By Claire McGrath
Much of our human experience depends on our ability to trust. I’ve come to realize that the things that are most important to me, like faith and relationships, are built primarily on trust. Trusting is one of the most challenging things to do, because it requires us to take a risk; we must be courageous and bold enough to have faith in something that we cannot control. When we trust other people, we are open and vulnerable with them because we believe that they will love and value us despite our weaknesses. We allow ourselves to be guided by others because we believe that they will lead us to goodness and joy, even though we may not know for sure. When we trust, we reveal to others our true selves, with our gifts and weaknesses, our suffering and our joy, allowing us to forge strong and authentic relationships. When we do this, we are taking an enormous risk, because we may not know for sure whether the other person will still love us when we are being vulnerable and weak; we may not know for sure that they will lead us down the right path or reveal the truth to us. These are things that we believe because have faith in another.
To trust is one of the boldest things that we can do because, as I mentioned, it means that we must relinquish some of our control, and be willing to follow where another is leading us even when we cannot see the path. Sometimes this will require us to do or believe things that we may not understand, or things that may cause us fear. When I visualize trust, I think of walking through the dark, guided by a voice, and believing that this voice is leading you to the light, even though you cannot see the path before you. Sometimes we end up trusting in the wrong things—things that will only lead us deeper and deeper into darkness instead of toward light. If we are to overcome challenges, to grow into who we are meant to be, and to find our way when we get lost, then we must learn to trust the correct voices. This is a lesson that I have learned slowly, after some time wandering and straying from the path.
We all experience periods in our lives where we feel a little lost, or experience some kind of turmoil or inner chaos. Sometimes we may have a vague sense that we have strayed a little bit away from the path that leads us to truth and goodness, and other times we may feel hopelessly lost, plunged into darkness. Last year, I went through a period of time when I felt lost and distanced from the things and people that I loved and cared about. I felt overcome by things like anxiety and stress and guilt, and I was struggling to figure out how to get back to the path that would lead me where I wanted to go—toward goodness and joy and light. I was able to view my struggles in a whole new way when I asked myself a simple question: Who am I trusting?
Somewhere along the way, I had stopped trusting myself, the people who loved and cared about me, and God. I placed my trust in things that only led me farther and farther into darkness and away from everything that I desired. I trusted my feelings of anxiety, which told me that I could never allow myself to relinquish control or else everything would fall apart around me, rather than trusting my loved ones, who promised to be there for me if I fell. I trusted my fear of disappointing people rather than trusting in my friends and family, who constantly showed me that they loved me unconditionally. I trusted in my feelings of guilt rather than trusting in the beauty of God’s forgiveness and mercy. I trusted in the belief that I could never be truly good enough, no matter how hard I tried, rather than trusting that God made me inherently and immeasurably valuable. When I realized that I was trusting in forces that were only trying to destroy me and to convince me that I was not deserving of love or goodness, instead of trusting in those who loved me authentically and unconditionally, I was struck by the irony. There I was, clinging so tightly to anxiety and guilt and fear, while God and those who loved me and wanted to show me how good and valuable I was were there inviting me to let go and take their hands. The love and joy offered to us by God and by our closest relationships may seem almost too good to be true—we are afraid to set our sights so high because of the fear of being let down. This is why we must be courageous enough to trust.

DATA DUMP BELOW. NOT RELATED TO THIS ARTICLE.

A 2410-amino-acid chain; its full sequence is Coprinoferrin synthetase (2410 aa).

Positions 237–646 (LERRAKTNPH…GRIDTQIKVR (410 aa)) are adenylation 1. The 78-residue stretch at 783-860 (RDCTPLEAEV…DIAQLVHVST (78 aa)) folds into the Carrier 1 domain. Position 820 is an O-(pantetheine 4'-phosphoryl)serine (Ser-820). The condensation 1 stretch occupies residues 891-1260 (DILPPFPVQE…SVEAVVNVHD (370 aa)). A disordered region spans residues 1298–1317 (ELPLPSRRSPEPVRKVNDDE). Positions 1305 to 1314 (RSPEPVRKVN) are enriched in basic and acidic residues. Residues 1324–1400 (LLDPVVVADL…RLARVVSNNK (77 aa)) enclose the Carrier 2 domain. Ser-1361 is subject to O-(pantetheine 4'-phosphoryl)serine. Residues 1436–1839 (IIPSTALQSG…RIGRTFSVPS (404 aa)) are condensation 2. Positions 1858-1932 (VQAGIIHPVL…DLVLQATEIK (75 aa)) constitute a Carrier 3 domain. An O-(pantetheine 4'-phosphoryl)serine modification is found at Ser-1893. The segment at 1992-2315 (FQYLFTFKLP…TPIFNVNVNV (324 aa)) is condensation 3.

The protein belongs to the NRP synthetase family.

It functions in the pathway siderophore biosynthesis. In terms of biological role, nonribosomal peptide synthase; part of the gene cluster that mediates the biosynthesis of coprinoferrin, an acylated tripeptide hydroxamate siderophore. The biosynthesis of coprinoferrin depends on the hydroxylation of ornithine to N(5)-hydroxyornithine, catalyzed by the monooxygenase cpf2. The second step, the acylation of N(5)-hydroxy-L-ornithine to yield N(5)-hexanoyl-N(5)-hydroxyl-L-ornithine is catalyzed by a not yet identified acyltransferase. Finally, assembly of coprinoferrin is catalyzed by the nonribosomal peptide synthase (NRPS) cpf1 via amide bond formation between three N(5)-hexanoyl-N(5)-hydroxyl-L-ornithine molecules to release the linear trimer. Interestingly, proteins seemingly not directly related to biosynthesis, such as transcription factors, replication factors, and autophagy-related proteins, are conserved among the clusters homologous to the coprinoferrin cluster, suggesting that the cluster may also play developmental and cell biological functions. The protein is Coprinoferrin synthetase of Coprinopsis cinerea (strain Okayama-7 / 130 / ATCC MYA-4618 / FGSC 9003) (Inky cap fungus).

One thing that I want to make clear is that sometimes, we will find ourselves in darkness no matter who or what we are listening to. Getting lost or feeling inner turmoil is not necessarily caused by a lack of trust. My experiences of fear, anxiety, and guilt were not caused by some flaw in my spiritual life or a failure in my relationships. Rather, when I was faced with challenges, I found it very tempting to trust these harmful beliefs and feelings, and I found it much more difficult to trust in God and my loved ones. At some point, however, I realized that I could either choose to follow the voices that were pulling me farther and farther away from joy and love, or I could allow myself to be guided by the gentle hand of God and the consistent love and support of the people who cared about me, even though I could not see where they were leading me. Luckily, I chose the latter, and after a time of following them blindly, I finally found myself surrounded by light. Whenever we find ourselves in the dark, which at some point we inevitably will, we have a choice to make: Who am I going to trust?